[QUOTE]But I can certainly think of times when I have told my cats 'no' and they didn't seem to hate me for it. They realized they were not making the right choice and made a better one. i.e. sitting on a bird cage. Trust me [b]they don't do it when I am not home either or I would be coming home to tailess cats![/b][/QUOTE]

Right! That's exactly what I'm saying and you have just reinforced it. If the cats sit on the birdcage, and have their tails bitten, they will DECIDE that sitting on the cage is not a pleasureable or rewarding activity! They don't stay off the cages when you arent' home because you told them to make a better choice.

If they sat on the cages, and consequently had the pleasure of catching or playing with/torturing the birds, they would do it when you're not home, believe me, because NOT doing it would make no sense to them if doing so rewards them. Plus your birds are large parrots. Try having a cage full of finches and see if you get the same result.;) A whole different ballgame.

I've said "No" to my cats also. But that is very different than squirting with water a 10 year old cat who feels his territory has been invaded and is in aggression mode. A cat like this need redirection/distraction and not punishment.

PetFriendly March 6th, 2006 07:14 PM

[QUOTE=Lucky Rescue]I've said "No" to my cats also. But that is very different than squirting with water a 10 year old cat who feels his territory has been invaded and is in aggression mode. A cat like this need redirection/distraction and not punishment.[/QUOTE]

This is just my personal opinion but there are two thing here. Cats don't get hurt when they get wet. Granted most cast will avoid getting wet, but squirting them won't hurt them and really shouldn't be considered cruel (having the dog take a piece out of the cat because its had enough of being pushed around, now that would be cruel and painful).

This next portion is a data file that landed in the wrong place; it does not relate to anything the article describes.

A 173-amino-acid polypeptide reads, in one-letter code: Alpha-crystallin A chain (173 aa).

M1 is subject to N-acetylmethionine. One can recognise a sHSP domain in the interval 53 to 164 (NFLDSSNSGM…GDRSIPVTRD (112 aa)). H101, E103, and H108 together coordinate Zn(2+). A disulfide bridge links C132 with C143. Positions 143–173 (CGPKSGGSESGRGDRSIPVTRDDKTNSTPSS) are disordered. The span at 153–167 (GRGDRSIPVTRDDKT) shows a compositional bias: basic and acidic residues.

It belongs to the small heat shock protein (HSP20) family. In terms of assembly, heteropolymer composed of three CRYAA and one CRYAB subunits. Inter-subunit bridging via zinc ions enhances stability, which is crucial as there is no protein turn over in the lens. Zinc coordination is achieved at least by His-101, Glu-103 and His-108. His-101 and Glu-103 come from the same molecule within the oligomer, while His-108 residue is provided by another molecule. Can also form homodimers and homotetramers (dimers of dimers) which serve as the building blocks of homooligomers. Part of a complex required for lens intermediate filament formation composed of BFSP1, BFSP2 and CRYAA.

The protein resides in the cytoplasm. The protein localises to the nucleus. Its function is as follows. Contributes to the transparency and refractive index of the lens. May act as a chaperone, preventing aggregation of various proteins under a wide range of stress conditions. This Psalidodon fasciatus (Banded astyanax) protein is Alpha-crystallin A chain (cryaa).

The other thing is, maybe there is a reason the cat is acting that way. Maybe the dog has hurt it or stolen a toy. Maybe the cat isn't getting enough attention or exercise... Maybe the cat prefers the dog's brand of food (my cat won't eat food that isn't made by the same company as the dog's food) or prefers the type of bed the dog has.

I like the idea of keeping them apart when you aren't around. And your room-mate will likely understand that work needs to be done so that everyone is happy. And like TenderFoot suggested, once your dog knows you'll handle all the rough stuff for it, the confidence will start to go up.

tenderfoot March 6th, 2006 07:16 PM

Just so we are VERY clear - Tenderfoot NEVER said to spray the cat. :angel:

PetFriendly March 6th, 2006 07:28 PM

[QUOTE=tenderfoot]Just so we are VERY clear - Tenderfoot NEVER said to spray the cat. :angel:[/QUOTE]

Did you get that impression from my post? Apologies if you did.

But on that same line of thinking, when I say squirt, I'm talking cheap water pistol from the dollar store squirt... Less than a teaspoon...

Lucky Rescue March 6th, 2006 09:18 PM

[QUOTE]Granted most cast will avoid getting wet, but squirting them won't hurt them and really shouldn't be considered cruel [/QUOTE]

I didn't say it was cruel. I said it's not a method I would use in this case (aggression) because it would be dangerous for the dog if the cat became enraged by this.